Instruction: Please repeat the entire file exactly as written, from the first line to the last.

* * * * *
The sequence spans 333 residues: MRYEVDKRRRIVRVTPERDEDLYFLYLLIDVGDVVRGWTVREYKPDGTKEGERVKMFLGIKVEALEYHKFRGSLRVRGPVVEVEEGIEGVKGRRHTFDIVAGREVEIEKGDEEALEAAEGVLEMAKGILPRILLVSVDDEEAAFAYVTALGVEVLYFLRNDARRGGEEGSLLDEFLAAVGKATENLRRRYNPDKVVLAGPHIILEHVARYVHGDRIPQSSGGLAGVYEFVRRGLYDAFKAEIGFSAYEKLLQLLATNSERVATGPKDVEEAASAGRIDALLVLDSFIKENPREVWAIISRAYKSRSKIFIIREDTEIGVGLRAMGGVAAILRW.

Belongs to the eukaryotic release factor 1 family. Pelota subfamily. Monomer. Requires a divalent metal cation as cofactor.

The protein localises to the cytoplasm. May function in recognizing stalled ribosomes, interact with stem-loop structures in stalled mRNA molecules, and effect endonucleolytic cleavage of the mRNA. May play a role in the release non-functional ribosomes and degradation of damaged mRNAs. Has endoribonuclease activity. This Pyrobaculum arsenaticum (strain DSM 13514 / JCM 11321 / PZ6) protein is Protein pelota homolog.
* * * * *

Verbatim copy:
The sequence spans 333 residues: MRYEVDKRRRIVRVTPERDEDLYFLYLLIDVGDVVRGWTVREYKPDGTKEGERVKMFLGIKVEALEYHKFRGSLRVRGPVVEVEEGIEGVKGRRHTFDIVAGREVEIEKGDEEALEAAEGVLEMAKGILPRILLVSVDDEEAAFAYVTALGVEVLYFLRNDARRGGEEGSLLDEFLAAVGKATENLRRRYNPDKVVLAGPHIILEHVARYVHGDRIPQSSGGLAGVYEFVRRGLYDAFKAEIGFSAYEKLLQLLATNSERVATGPKDVEEAASAGRIDALLVLDSFIKENPREVWAIISRAYKSRSKIFIIREDTEIGVGLRAMGGVAAILRW.

Belongs to the eukaryotic release factor 1 family. Pelota subfamily. Monomer. Requires a divalent metal cation as cofactor.

The protein localises to the cytoplasm. May function in recognizing stalled ribosomes, interact with stem-loop structures in stalled mRNA molecules, and effect endonucleolytic cleavage of the mRNA. May play a role in the release non-functional ribosomes and degradation of damaged mRNAs. Has endoribonuclease activity. This Pyrobaculum arsenaticum (strain DSM 13514 / JCM 11321 / PZ6) protein is Protein pelota homolog.